Not all of those families would leave Maine if the estate tax remained, so the tax basically comes down to a tradeoff. The UMass study finds keeping the estate tax in place is the better deal: “The tax revenue lost by the states because of this migration … is very small compared to the revenues generated by maintaining the (estate) taxes.” Maine’s estate tax brought in an average of nearly $46 million in revenue over the past five years.
Worrying budget outlook: LePage’s willingness to sacrifice future state revenues before policymakers have had a chance to assess spending needs is one of the tax plan’s most worrisome parts. LePage’s two-year budget proposal does little to set the state on a path of spending less: His $6.57 billion, two-year spending plan is 2.59 percent larger than his last one and gives double-digit percentage increases to several cabinet agencies.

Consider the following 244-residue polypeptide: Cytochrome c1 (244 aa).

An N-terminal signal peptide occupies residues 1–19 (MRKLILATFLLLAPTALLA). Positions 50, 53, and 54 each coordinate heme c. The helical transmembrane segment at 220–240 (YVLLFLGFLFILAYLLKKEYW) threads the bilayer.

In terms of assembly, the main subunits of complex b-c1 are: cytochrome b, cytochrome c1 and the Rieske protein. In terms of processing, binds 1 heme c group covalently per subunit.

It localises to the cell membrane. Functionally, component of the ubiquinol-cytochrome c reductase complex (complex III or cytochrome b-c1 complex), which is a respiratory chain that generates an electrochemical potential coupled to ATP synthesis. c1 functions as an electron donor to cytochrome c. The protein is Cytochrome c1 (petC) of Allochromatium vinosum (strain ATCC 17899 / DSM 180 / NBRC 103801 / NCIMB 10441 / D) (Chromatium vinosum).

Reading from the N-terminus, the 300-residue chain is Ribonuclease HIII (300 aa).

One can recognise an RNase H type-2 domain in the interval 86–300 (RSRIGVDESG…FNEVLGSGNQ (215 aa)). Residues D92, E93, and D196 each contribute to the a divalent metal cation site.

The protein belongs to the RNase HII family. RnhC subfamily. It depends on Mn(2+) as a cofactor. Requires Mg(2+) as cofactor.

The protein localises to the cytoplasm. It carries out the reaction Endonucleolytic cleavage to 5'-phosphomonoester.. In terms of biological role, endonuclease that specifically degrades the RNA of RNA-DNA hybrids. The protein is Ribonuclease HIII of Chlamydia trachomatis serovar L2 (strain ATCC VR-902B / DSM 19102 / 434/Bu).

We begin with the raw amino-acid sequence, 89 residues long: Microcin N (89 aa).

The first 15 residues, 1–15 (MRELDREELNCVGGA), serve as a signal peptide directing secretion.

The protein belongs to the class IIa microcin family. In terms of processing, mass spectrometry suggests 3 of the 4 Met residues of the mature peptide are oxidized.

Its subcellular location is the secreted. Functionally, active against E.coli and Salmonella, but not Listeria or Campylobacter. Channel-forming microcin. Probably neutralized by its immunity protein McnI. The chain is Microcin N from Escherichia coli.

By fiscal year 2019, Maine taxpayers will have $266.6 million less in tax liability, but lawmakers will — based on current projections — have a $149 million hole to fill in the next two-year budget.
We appreciate some of the tax changes LePage proposes for Maine’s lowest-income taxpayers — refundable sales tax credits to offset the regressive impact of higher sales taxes and expanded, refundable property tax credits. And Maine’s sales tax needs to expand to more services, as LePage proposes, to match a more service-oriented economy and become a more stable revenue source.
All in all, however, the LePage tax plan is a deal that’s based on disproven thinking, has few guaranteed benefits that will be widespread and comes at too high a price.